Project Drawdown defines telepresence as replacing flying for business meetings with telepresence technologies. This solution replaces airplane travel for business.
Air transportation represents around 2.5 percent of global carbon dioxide emissions, at more than 700 million tons annually. A significant part of this is from business air travel: Air travel over 1500 kilometers has no practical alternative mode of transport. Since its introduction in the 1970s, telepresence has become an increasingly attractive tool for remote collaboration and business meetings, and is now an effective alternative to flying for business meetings.
Telepresence solutions include a variety of video systems, such as high-end immersive telepresence, multipurpose-room systems, desktop systems, videophones, and cloud-based software systems. The global market for such solutions grew from US$2.2 billion in 2010 to US$3.3 billion in 2014 (IHS/Infonetics, 2015), with a tendency to move from high-end hardware systems to cloud-based and software-centric systems. A survey conducted by Redshift Research (TMC, 2013) on more than 1200 business decision-makers has found that, as of 2013, videoconferencing was ranked as the third most preferred tool for business communication.
This study models several adoption scenarios over 2020–2050, and compares telepresence adoption with air travel.
Total Addressable Market
Using the passenger-kilometers avoided through videoconferencing as a functional measure, this analysis takes into account the global projections in air business travel to arrive at the total addressable market. Current adoption is based on the total number of active videoconferencing users using hardware-based (such as immersive videoconferencing rooms) and software-based installations (such as Skype or Zoom) worldwide. Future growth is projected by fitting Bass Diffusion curves to the 2050 adoption estimates from six sources, which estimate the percent of business air trips that may be replaced by telepresence.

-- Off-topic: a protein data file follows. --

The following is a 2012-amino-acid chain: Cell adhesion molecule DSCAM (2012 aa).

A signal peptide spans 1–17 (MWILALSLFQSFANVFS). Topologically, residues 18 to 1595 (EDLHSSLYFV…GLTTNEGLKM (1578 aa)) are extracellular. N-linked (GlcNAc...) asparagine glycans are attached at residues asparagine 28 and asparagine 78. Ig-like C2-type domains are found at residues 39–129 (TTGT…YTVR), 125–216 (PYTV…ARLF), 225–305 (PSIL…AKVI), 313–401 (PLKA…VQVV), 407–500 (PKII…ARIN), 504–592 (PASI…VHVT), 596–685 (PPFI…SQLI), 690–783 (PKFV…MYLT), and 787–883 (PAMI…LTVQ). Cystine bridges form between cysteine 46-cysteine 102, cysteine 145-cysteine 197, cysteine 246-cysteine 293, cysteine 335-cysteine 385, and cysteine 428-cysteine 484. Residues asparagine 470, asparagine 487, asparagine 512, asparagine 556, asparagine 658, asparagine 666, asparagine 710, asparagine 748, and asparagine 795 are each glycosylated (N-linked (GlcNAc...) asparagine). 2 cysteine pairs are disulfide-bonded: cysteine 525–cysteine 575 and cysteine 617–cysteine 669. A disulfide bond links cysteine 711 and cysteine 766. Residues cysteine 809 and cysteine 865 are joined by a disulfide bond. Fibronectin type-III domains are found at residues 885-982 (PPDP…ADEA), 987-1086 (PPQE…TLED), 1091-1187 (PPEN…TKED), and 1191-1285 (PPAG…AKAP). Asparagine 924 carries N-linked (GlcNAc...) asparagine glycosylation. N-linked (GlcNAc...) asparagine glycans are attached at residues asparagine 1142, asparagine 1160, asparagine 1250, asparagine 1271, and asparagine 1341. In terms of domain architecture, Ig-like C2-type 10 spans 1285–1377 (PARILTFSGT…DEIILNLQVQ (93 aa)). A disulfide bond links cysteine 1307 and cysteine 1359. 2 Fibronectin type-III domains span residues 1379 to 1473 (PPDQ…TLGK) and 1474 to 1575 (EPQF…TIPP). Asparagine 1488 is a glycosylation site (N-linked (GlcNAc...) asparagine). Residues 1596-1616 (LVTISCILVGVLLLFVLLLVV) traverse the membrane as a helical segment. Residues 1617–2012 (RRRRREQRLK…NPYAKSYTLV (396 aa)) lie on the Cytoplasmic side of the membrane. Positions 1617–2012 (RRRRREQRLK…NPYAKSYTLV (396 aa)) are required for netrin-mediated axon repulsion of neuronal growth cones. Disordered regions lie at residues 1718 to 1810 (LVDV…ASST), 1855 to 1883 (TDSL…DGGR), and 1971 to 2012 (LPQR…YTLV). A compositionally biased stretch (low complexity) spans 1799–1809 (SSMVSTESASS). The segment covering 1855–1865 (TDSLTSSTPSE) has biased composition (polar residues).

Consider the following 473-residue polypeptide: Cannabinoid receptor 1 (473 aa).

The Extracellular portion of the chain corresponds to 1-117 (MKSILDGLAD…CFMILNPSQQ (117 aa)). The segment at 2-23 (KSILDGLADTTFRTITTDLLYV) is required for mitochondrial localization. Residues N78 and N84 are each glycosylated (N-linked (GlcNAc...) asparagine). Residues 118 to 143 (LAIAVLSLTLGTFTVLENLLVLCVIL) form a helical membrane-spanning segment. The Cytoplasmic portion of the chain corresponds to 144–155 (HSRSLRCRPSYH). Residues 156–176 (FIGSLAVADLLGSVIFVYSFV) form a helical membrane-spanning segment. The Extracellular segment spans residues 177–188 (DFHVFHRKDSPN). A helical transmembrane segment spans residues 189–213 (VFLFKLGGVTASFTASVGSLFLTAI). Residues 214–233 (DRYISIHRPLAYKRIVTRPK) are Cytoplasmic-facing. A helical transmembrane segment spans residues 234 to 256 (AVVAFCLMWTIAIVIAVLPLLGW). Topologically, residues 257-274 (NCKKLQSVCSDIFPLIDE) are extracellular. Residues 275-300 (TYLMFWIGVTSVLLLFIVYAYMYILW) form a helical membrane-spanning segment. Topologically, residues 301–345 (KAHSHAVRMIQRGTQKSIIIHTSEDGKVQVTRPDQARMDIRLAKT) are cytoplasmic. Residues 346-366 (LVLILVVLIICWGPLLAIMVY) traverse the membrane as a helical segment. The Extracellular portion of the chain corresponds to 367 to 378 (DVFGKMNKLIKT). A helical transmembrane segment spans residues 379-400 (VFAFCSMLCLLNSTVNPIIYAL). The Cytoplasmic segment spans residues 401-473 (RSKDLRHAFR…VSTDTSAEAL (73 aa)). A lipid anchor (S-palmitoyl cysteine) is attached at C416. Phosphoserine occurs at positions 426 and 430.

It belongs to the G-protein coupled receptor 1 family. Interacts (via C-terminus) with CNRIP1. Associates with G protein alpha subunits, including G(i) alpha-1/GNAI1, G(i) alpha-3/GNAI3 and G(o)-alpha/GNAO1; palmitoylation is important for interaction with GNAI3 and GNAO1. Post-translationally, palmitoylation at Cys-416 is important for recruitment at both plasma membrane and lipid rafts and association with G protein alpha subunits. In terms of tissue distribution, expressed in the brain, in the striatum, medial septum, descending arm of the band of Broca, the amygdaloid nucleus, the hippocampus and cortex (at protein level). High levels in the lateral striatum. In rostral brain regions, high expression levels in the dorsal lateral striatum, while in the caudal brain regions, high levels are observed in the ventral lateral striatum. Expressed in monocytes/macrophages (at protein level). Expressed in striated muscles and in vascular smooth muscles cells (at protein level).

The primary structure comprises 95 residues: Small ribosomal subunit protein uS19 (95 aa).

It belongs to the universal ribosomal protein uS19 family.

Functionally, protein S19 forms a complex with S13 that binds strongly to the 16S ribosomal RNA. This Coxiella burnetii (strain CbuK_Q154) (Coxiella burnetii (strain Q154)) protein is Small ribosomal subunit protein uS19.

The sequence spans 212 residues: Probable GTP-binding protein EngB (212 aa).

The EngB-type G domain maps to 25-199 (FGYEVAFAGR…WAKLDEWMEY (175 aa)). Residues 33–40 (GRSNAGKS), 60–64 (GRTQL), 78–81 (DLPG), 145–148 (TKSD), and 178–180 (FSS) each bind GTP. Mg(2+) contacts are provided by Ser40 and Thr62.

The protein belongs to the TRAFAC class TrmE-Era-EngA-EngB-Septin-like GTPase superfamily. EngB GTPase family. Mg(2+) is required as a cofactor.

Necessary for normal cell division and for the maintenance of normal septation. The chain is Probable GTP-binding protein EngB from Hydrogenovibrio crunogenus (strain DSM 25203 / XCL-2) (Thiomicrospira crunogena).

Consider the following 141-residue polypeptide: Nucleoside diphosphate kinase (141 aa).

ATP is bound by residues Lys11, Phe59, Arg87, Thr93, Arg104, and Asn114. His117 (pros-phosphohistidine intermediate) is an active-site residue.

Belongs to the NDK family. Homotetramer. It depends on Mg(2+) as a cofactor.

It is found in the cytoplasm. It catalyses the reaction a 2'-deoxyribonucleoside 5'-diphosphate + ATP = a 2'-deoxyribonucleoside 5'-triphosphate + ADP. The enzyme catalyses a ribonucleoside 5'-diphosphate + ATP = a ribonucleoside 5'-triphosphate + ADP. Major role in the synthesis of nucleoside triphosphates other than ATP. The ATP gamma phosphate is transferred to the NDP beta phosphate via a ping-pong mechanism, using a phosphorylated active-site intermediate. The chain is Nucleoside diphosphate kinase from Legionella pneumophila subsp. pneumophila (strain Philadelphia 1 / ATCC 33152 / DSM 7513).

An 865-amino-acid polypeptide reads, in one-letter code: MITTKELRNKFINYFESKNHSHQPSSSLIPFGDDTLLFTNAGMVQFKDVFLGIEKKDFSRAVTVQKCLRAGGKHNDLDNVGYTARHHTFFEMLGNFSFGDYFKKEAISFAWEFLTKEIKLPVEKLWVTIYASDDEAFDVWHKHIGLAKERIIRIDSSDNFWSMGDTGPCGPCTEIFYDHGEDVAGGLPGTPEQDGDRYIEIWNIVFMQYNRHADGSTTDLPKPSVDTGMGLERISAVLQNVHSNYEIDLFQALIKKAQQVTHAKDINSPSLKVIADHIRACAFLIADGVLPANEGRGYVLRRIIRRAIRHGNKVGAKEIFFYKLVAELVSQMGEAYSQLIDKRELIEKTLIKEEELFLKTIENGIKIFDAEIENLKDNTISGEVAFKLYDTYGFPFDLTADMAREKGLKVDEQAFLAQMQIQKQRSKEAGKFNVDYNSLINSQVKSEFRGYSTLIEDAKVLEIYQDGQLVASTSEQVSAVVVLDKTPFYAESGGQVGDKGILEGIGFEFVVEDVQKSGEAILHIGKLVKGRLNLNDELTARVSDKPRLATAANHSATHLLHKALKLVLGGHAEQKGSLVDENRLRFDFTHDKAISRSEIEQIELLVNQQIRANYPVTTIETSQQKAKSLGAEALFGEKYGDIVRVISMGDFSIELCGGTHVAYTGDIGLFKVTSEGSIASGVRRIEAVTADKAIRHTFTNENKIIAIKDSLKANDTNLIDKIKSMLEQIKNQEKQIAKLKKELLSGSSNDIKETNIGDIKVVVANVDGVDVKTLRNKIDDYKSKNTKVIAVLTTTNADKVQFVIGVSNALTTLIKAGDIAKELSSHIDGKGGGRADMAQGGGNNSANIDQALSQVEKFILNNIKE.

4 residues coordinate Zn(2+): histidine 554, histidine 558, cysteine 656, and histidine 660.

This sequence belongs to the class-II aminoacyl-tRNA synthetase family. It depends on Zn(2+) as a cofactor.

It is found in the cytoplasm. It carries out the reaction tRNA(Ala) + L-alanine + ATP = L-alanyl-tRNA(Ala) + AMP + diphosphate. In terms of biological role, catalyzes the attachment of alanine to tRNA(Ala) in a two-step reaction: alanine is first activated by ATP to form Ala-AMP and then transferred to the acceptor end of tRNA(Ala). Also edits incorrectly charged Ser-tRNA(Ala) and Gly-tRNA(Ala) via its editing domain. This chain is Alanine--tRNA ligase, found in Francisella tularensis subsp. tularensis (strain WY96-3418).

Impacts of increased adoption of telepresence from 2020 to 2050 were generated based on two growth scenarios. These were assessed in comparison to a Reference Scenario, in which telepresence usage grows at the same rate as the business air travel market.
- Scenario 1: Using the average of the sources, adoption in 2050 is estimated at 16 percent of global air business travel.
- Scenario 2: Adoption in 2050 is aligned with the maximum of the sources: 30 percent of global air business travel.
Emissions from aviation are extensively studied, with data from the International Council on Clean Transportation (ICCT) used to ensure alignment with other solution models. Emissions from telepresence come mainly from grid usage (also weighted by system type) and indirect emissions from production.
Costs for adoption of telepresence were averaged by the market shares of each system type, including hardware-based and software-based systems. These costs were normalized for the estimated number of users each system type may have, and a learning rate of 15 percent was applied. This rate was based on the assumption that most of the installation costs would come from upgrading network connectivity to be able to provide the quality needed. The cost of a 100 Mbps Fast Ethernet LAN card was used as a proxy for this and, using price data from the U.S. Federal Reserve Bank of San Francisco, we estimated the learning rate.